Scottie J
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« Reply #102 on: February 16, 2015, 05:22:36 PM »

I sent an email to the manufacturer and explained the scenario and they agreed that the coil has failed.  They are sending a replacement under warranty, but probably will take a week or so to arrive from the UK.
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Scottie J
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« Reply #103 on: March 09, 2015, 07:42:37 AM »

Not much going on around here.  I received my replacement coil last week and got that installed.  Tests were indicating it is good for 40,000 volts, so plenty strong.  The few short rides I've been on I haven't had any misfires, so I hope that problem is gone.  Tho, when I topped off with 92 octane yesterday she started detonating again when I'd pull over half throttle, I still have a gallon of E85 at work so I guess I'll have to put that in there again.  Thinking I may need to retard the ignition another degree or two as well.

Anyway, I wanted to bring up a topic that was discussed (either on this build thread or my old one) a while back, but didn't get a lot of attention.  It was the idea of reversing the fork legs around backwards to increase the rake and trail.  Recently while going thru some old threads on the BritBike forum, I found discussion of a couple of guys doing this to their old Ascot racers.  Tho there was a bit of debate of whether this actually works outside of flat track racing.  Legend has it that flipping the fork legs around does in fact increase the rake and trail and sharpens the cornering, and may have helped lead Guy Lewis and Elliot Schultz to being so successful at Ascot.  So while, it sounds like this would be an advantage for flat track and road races, my concern is how well the bike will track on the salt.  So far, I have only gotten the bike up to 95mph on pavement (due to never being 100% happy with the tune and constantly playing and discovering 50 year old problems), where it just starts to develop a bit of a speed wobble.  I have noticed that the lower the air pressure in the tires the lower the speed the wobble starts.  I have also been looking into cartridge emulators for the forks.  There are a couple of people on the Enfield forum that have done this mod now and are really liking the improvement in handling for about $100.
 
Any expertise in this department would be greatly appreciated.  Thanks!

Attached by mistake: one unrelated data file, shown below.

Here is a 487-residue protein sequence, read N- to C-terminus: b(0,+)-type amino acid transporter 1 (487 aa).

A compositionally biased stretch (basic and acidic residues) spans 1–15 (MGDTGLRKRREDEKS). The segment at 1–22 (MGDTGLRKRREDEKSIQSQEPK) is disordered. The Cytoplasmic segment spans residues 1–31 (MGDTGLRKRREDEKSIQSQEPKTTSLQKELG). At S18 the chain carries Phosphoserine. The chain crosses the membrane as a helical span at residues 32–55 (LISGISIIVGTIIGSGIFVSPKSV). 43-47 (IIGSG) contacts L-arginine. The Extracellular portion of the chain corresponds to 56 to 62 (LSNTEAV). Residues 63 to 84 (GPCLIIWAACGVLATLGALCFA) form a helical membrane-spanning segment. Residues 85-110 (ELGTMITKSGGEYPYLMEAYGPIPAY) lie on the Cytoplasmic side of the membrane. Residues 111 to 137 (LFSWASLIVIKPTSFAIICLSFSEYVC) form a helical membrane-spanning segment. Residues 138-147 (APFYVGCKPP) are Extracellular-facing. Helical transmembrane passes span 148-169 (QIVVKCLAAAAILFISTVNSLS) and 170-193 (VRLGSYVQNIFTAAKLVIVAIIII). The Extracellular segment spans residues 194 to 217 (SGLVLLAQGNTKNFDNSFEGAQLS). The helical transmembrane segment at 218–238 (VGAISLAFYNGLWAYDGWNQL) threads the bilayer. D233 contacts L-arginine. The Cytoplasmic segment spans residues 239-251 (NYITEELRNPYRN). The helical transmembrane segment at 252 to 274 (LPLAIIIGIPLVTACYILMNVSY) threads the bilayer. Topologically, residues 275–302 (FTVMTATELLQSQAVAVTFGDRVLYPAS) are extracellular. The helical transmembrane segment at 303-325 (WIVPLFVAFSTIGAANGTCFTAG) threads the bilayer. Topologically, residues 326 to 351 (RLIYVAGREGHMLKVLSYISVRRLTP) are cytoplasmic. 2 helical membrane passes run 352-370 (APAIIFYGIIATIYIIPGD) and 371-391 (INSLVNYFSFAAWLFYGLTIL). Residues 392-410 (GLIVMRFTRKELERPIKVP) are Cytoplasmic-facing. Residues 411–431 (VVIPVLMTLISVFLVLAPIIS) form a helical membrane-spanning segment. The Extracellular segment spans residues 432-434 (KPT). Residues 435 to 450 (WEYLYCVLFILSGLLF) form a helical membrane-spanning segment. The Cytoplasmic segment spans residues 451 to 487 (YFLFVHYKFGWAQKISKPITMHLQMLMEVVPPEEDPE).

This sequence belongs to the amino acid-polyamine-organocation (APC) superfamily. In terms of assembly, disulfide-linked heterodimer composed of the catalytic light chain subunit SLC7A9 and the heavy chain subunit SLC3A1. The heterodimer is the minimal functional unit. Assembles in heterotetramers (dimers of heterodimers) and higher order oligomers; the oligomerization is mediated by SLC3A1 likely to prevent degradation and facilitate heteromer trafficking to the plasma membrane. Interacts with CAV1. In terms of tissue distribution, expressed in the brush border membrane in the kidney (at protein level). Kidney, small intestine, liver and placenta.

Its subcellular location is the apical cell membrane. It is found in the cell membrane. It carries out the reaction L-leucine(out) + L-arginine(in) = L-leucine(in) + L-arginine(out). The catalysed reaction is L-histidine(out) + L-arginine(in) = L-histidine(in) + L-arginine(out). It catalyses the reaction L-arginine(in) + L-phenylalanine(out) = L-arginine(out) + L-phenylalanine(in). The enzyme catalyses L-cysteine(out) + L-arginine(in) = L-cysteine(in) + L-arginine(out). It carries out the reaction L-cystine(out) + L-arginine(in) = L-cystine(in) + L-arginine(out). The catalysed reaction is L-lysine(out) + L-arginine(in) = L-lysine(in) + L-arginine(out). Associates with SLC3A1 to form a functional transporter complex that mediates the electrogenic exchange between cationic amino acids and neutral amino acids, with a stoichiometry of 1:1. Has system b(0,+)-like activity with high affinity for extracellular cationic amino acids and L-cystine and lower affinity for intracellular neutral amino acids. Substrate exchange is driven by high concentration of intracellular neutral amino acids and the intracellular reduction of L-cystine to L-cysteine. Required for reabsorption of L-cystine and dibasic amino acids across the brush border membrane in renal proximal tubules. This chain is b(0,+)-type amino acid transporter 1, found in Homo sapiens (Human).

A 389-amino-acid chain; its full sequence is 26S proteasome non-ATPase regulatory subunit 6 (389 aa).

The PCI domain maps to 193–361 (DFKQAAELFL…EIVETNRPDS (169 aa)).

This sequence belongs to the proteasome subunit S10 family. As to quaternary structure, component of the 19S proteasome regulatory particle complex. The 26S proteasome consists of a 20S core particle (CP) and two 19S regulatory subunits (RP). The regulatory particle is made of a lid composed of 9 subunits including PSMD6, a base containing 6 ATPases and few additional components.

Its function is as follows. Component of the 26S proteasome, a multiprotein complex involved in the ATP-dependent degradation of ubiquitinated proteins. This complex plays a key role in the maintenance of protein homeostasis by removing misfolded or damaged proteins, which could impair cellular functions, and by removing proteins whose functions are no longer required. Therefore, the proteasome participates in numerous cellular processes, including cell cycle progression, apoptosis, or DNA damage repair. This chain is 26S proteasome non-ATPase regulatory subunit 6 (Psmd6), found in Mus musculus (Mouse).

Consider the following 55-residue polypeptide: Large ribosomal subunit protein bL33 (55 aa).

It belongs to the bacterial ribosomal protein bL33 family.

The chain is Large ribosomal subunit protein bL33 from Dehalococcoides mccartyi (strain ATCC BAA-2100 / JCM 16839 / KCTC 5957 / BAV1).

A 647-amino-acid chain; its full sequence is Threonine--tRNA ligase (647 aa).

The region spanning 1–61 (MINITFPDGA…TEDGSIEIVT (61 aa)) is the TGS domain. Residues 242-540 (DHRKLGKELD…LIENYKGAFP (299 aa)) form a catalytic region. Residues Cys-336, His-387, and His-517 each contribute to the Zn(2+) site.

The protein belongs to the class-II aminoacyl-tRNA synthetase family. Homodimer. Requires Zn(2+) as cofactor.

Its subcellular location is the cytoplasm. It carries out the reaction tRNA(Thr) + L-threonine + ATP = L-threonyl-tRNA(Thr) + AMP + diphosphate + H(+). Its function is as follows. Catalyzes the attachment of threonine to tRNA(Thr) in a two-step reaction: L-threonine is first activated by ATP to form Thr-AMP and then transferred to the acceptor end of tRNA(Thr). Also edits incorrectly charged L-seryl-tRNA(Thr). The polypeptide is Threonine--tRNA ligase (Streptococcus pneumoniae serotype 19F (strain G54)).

Here is the Shell Thuet tuned Bullet that was very successfully raced at Ascot by Guy Lewis and Elliot Schultz.
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« Reply #104 on: March 10, 2015, 10:40:23 AM »

Scottie,
Reversing your forks will of course move your front wheel back maybe 2 or 3" which will definitely increase your trail by that same amount.  It moves the center of the wheel back from the steering axis (a  line drawn down thru your head stock center bolt) which lengthens the steering arm and makes turning in either direction require more force.  It does not increase rake.  It actually slows down the steering.  This is considered a good thing in land speed racing, but it doesn't prevent speed wobbles by itself.

In my opinion, speed wobbles can be caused by any of a number of undesirable characteristics of your steering, wheels, frame, etc.  A few things that you should look at are wheel balance, wheel run-out, wheel straightness, wheel bearings, spoke tightness, tire pressure, forks bushings, fork oil and springs, triple clamps bolts, axle bolts and axle caps, center bolt bearings, center bolt tightness (not too tight but no play), frame stiffness, swing arm bushings, swing arm stiffness, as well as rear wheel issues as above.   Any or all of these things can contribute to initiating a speed wobble and the old British forks are not strong enough to allow the steering to recover if it does get into a wobble. A good steering damper strongly mounted can help but will not solve all the issues.  In short, every part of the bike is important and becomes more so as speed increases.

Tom